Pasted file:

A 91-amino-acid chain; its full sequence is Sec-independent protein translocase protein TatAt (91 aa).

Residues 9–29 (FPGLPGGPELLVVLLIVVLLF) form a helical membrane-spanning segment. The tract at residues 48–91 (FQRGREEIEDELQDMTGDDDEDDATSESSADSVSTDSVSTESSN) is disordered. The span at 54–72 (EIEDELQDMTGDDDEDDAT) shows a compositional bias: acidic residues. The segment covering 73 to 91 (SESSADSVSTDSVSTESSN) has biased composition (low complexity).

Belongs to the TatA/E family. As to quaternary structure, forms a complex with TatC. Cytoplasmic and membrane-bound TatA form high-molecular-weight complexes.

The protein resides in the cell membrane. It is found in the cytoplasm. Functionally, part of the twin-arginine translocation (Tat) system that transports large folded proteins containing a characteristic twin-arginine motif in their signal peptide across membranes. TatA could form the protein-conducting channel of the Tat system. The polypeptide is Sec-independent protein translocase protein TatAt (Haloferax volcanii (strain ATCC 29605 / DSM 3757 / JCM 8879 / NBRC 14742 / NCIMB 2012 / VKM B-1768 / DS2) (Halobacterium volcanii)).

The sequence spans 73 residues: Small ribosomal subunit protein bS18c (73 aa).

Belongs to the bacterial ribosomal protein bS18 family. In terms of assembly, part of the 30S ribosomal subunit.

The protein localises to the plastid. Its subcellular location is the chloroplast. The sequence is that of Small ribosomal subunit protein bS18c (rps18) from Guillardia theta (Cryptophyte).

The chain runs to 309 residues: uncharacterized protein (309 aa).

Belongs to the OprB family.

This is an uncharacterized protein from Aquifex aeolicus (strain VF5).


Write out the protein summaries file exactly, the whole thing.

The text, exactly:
A 91-amino-acid chain; its full sequence is Sec-independent protein translocase protein TatAt (91 aa).

Residues 9–29 (FPGLPGGPELLVVLLIVVLLF) form a helical membrane-spanning segment. The tract at residues 48–91 (FQRGREEIEDELQDMTGDDDEDDATSESSADSVSTDSVSTESSN) is disordered. The span at 54–72 (EIEDELQDMTGDDDEDDAT) shows a compositional bias: acidic residues. The segment covering 73 to 91 (SESSADSVSTDSVSTESSN) has biased composition (low complexity).

Belongs to the TatA/E family. As to quaternary structure, forms a complex with TatC. Cytoplasmic and membrane-bound TatA form high-molecular-weight complexes.

The protein resides in the cell membrane. It is found in the cytoplasm. Functionally, part of the twin-arginine translocation (Tat) system that transports large folded proteins containing a characteristic twin-arginine motif in their signal peptide across membranes. TatA could form the protein-conducting channel of the Tat system. The polypeptide is Sec-independent protein translocase protein TatAt (Haloferax volcanii (strain ATCC 29605 / DSM 3757 / JCM 8879 / NBRC 14742 / NCIMB 2012 / VKM B-1768 / DS2) (Halobacterium volcanii)).

The sequence spans 73 residues: Small ribosomal subunit protein bS18c (73 aa).

Belongs to the bacterial ribosomal protein bS18 family. In terms of assembly, part of the 30S ribosomal subunit.

The protein localises to the plastid. Its subcellular location is the chloroplast. The sequence is that of Small ribosomal subunit protein bS18c (rps18) from Guillardia theta (Cryptophyte).

The chain runs to 309 residues: uncharacterized protein (309 aa).

Belongs to the OprB family.

This is an uncharacterized protein from Aquifex aeolicus (strain VF5).